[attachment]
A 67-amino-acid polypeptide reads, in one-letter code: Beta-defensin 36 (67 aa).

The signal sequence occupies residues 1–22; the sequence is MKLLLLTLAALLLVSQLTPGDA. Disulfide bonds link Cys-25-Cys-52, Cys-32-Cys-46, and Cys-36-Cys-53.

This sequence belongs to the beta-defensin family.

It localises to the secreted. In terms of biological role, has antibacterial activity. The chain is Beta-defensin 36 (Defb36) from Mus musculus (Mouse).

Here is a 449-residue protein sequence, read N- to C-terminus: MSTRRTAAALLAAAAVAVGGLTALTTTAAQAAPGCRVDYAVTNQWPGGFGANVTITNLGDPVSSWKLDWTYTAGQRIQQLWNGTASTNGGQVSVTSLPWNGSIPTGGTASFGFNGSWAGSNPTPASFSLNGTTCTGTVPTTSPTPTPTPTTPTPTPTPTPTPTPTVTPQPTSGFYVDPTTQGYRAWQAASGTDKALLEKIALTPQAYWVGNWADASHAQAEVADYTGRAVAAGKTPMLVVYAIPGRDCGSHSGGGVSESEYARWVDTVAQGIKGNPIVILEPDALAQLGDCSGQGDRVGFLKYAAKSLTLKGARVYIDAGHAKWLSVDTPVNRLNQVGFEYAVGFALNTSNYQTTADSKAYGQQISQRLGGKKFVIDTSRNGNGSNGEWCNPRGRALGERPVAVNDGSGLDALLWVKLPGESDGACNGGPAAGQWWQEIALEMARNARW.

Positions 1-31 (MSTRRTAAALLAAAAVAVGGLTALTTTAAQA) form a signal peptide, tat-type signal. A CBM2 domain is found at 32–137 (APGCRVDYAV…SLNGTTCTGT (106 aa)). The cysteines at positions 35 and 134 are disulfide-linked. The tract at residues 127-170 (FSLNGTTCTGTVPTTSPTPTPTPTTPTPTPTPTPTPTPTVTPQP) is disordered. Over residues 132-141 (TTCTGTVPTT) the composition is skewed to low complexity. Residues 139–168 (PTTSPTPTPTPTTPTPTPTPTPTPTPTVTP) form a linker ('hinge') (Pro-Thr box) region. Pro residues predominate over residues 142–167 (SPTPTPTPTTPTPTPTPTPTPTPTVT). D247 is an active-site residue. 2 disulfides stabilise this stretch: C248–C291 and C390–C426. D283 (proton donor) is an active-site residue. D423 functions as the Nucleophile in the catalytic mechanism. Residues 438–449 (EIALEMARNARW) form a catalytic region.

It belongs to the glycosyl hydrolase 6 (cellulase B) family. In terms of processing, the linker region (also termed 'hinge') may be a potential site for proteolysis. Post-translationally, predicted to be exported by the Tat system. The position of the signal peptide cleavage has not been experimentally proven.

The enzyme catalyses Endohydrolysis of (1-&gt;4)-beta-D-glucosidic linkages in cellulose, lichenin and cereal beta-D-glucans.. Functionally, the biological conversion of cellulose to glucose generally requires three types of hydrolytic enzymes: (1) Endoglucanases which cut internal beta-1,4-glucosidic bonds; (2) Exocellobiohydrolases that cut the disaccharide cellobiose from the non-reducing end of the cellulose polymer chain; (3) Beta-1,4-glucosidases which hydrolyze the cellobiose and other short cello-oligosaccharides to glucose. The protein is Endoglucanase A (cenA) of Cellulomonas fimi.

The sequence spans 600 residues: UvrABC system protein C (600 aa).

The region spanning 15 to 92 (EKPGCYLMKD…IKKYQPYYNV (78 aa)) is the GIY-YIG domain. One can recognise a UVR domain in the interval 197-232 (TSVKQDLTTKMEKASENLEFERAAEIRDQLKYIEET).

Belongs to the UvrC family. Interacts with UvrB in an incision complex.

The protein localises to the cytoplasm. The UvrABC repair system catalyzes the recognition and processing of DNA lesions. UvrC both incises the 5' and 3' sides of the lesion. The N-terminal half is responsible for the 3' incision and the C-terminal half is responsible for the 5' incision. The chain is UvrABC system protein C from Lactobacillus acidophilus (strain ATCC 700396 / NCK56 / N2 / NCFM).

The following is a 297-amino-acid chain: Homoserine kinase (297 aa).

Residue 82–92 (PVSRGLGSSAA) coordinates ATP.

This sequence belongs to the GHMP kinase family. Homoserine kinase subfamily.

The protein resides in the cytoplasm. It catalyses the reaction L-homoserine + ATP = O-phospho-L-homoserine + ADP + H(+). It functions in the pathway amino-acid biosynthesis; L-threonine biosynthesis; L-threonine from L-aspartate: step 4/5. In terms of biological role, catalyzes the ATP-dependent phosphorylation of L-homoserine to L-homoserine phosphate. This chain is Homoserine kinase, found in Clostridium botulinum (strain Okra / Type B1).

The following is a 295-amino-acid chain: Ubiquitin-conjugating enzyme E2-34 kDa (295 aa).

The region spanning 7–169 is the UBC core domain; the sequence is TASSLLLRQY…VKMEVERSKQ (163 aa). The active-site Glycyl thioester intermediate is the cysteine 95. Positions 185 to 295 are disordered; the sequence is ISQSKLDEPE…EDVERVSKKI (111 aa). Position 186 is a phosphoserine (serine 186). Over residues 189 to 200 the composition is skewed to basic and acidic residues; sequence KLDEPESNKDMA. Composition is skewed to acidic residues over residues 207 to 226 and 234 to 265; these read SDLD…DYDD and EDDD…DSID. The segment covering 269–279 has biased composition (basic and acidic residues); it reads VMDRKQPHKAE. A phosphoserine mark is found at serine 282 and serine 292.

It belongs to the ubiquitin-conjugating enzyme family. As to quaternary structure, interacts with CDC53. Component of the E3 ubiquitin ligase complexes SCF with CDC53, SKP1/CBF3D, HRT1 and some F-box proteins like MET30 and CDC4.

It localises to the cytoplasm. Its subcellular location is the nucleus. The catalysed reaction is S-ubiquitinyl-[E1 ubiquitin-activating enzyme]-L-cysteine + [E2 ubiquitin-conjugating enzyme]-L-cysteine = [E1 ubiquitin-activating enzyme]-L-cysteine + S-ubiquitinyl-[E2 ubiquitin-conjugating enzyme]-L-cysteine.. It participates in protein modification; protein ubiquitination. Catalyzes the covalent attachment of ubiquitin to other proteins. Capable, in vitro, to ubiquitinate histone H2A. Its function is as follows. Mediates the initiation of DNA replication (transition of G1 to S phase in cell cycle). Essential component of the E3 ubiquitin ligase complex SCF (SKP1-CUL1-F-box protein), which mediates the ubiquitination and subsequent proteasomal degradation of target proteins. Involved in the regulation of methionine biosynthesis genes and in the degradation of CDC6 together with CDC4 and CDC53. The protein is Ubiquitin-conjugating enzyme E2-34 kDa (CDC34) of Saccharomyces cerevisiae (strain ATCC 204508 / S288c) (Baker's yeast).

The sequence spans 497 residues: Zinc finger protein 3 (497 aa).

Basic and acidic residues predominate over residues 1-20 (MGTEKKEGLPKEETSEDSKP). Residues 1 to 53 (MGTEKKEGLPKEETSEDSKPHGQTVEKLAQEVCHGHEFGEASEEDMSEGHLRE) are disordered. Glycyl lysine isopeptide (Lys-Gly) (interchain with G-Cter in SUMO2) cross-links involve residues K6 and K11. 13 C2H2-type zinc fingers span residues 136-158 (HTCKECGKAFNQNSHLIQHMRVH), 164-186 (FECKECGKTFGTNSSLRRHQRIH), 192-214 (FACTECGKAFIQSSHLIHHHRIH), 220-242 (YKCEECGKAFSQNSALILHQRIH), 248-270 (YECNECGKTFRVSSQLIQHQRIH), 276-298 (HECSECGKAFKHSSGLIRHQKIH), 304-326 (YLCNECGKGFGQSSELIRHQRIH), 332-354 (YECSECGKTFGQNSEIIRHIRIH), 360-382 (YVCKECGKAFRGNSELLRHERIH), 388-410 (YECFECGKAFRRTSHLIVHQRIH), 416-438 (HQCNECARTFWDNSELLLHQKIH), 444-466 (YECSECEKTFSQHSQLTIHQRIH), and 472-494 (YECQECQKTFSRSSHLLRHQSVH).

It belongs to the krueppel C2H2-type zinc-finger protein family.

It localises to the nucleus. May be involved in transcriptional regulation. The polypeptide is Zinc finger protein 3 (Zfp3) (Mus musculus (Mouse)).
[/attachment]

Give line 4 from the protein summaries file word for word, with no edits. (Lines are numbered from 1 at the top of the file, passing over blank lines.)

It localises to the secreted. In terms of biological role, has antibacterial activity. The chain is Beta-defensin 36 (Defb36) from Mus musculus (Mouse).